WHy are people afraid of overnight camp?
This is the 1st in a three part series about why I send my child to summer camp.
It happens each summer. People ask about our plans, and when certain folks learn that our child spends several weeks each summer at overnight camp, I am met with looks of incredulity and sometimes horror.
More often than not, people gasp and say things like: “I could never do that,” as if to imply that I somehow force my son to pack his trunk and duffel and get out of our house. Nothing could be further from the truth. In fact, if I didn’t let him go, he would consider that the biggest punishment – ever!
Sometimes I get a variation on the theme: “I would never do that.” This response is extra excellent as it is packed with a little judgment, which I really appreciate. This response implies that I am somehow harming my child, perhaps inviting trouble into his life because I won’t be there to oversee his every move 100% of the time. (Can you imagine?)
When people respond this way, I sometimes get a little snarky and say, “At least this summer he came home with nine fingers.” (Insert a dramatic pause.) “Last summer was a disaster.” I know they are imagining pedophiles lurking around the showers or picturing their own children drowning, their heads being held under water by rowdy unsupervised troublemakers.
These are their issues.
For me, overnight camp was the greatest gift my parents ever gave me, and I feel fortunate that my husband and I are able to pay this gift forward to our child. Here’s what overnight camp gave me and continues to give children who attend each year:
1. Continued Independence. Each August, sonny boy and his posse of buddies hop on the camp bus and return with a kind of “we-can-survive-without-our-parents” vibe. I once asked my son if anyone ever gets homesick. He shrugged, “Usually, our counselors keep us too busy to even think about being homesick. If it does happen, it is usually the new kids – but once they get into it and get comfortable with the routine, all that homesickness goes away,” then he added, “Plus, we take care of each other.”
If there is an argument, instead of a parent swooping in to the rescue, the boys generally have to work it out by themselves.
That means using their mouths to directly communicate their feelings. Sometimes they aren’t so great at expressing the subtle nuances of their emotions, but – again – they have each other to lean on. If things ever escalate, they have counselors and Unit Heads to help them.
There are other benefits of living in a large group. The boys learn to respect each other’s property, tolerate each other’s quirks, and appreciate each other’s boundaries. Everyone sees each other at their best and their worst selves. Summer camp goes a long way towards undoing that horrible “entitled” attitude. The spoiled girl quickly learns when her peers have had enough of her whining. Kids are patient to a point, but when an entire bunk is angry at you, it is time to take a look in the mirror. Campers quickly learn that despite the fact that a person cannot always get what he wants, everything usually turns out okay in the end.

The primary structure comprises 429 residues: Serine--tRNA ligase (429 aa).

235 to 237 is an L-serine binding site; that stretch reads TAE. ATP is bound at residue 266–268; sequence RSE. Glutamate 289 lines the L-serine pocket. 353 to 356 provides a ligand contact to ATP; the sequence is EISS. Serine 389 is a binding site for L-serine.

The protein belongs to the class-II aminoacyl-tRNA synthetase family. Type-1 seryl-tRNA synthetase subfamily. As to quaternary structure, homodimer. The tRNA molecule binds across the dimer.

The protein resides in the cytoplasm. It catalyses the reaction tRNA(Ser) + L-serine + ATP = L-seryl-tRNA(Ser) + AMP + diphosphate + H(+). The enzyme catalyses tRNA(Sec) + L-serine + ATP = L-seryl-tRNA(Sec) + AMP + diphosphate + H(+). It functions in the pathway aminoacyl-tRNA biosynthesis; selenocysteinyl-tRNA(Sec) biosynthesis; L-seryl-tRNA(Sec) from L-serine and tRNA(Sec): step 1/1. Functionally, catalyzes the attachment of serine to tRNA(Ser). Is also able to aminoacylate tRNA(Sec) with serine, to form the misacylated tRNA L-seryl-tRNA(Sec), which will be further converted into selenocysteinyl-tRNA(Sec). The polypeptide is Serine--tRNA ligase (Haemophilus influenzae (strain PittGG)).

3. Time Away from Technology. Okay, so when I was young, there was less technology, but I still missed Wheel of Fortune, Jeopardy and General Hospital. These days, chances are that your children know how to do things on your computer and cell phone that you had no idea could be done. During the school year, older kids are addicted to their social networks (Facebook and MySpace), their email accounts, their Apps, the Internet, and IMing. They are used to the constant buzz-ping of each new text message as it arrives. Being unplugged from most technology allows kids to connect with each other, a valuable skill that seems to be getting lost a bit these days. My son reminds me, “We’re not totally cut off. We can have iPods (there is no Wi-Fi access), so if someone needs some alone time, he can just pop in the ear buds.” But staff members have told me that after a few days, many kids begin to prefer people to gadgets, and rather than tune out, they start to look for other campers to “hang out with.”
4. Connection to Nature. While our family is fortunate to live in an area with plenty of access to great parks, during the school year, many children just do not have a lot of spare time to go outside and play. My son says, “At camp, we are kind of forced to appreciate nature. It’s easy to forget, but once you start walking around, you can’t help but remember.” Camp Seneca Lake has over 200 acres to explore. Trails to blaze. There are squirrels, field mice, lots of ants and millipedes; there are raccoons and skunks and deer. There is a beautiful lake with a beach that consists of zillions of flat shale rocks, perfect for skipping. What more could a kid want?
Unlike sports camps where kids learn the skills necessary to specialize in one venue, at CSL kids have the opportunity to try new things simply because they have access to so many opportunities they may not have at home.
The “non-jock” can try floor hockey or excel at Ga-ga, a weird game I’ve never seen played outside of summer camp. There are plays in which kids can perform; an art barn where children can make jewelry, throw on the potter’s wheel, batik, make candles, draw, paint, make just about anything. (A far cry from boondoggle – although they have plenty of that, too.) At Athletics, they can practice archery, basketball, tetherball, softball, tennis, ping-pong – and any other land sport you can think of. The waterfront offers canoeing, wakeboarding, waterskiing, sailing, banana boating — even opportunities to swim-the-lake! Picky eaters might even try something new because the kids work up a real appetite trying all these incredible activities.
There is more to say, and I will, but I would also love to hear from you.
Would you allow your child to attend overnight camp for an extended period of time? Why or why not?